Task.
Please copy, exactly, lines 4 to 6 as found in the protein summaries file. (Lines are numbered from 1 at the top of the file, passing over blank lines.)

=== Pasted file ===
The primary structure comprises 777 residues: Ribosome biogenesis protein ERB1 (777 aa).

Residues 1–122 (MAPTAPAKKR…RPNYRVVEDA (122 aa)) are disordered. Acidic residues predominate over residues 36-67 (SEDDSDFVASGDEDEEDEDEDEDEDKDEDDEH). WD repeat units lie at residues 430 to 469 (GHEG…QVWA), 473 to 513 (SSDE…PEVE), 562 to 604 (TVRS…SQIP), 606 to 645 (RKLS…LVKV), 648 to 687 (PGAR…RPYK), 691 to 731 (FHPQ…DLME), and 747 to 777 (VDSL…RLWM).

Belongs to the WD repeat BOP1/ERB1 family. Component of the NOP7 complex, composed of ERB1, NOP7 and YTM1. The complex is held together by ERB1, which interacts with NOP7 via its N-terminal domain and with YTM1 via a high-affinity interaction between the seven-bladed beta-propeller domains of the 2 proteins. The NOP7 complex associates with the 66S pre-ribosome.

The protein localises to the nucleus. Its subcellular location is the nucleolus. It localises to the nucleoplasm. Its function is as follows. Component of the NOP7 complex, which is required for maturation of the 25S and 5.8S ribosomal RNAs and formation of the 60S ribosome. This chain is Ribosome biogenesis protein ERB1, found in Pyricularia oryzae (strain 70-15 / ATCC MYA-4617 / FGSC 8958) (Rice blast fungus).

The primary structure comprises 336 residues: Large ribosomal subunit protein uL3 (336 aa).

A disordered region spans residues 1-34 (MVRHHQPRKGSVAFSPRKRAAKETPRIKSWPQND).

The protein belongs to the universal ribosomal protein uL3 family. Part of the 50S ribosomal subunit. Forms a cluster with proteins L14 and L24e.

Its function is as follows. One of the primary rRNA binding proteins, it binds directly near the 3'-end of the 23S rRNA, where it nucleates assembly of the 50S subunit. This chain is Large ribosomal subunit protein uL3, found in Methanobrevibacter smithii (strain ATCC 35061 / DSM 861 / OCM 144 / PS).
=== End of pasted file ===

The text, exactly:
The protein localises to the nucleus. Its subcellular location is the nucleolus. It localises to the nucleoplasm. Its function is as follows. Component of the NOP7 complex, which is required for maturation of the 25S and 5.8S ribosomal RNAs and formation of the 60S ribosome. This chain is Ribosome biogenesis protein ERB1, found in Pyricularia oryzae (strain 70-15 / ATCC MYA-4617 / FGSC 8958) (Rice blast fungus).

The primary structure comprises 336 residues: Large ribosomal subunit protein uL3 (336 aa).

A disordered region spans residues 1-34 (MVRHHQPRKGSVAFSPRKRAAKETPRIKSWPQND).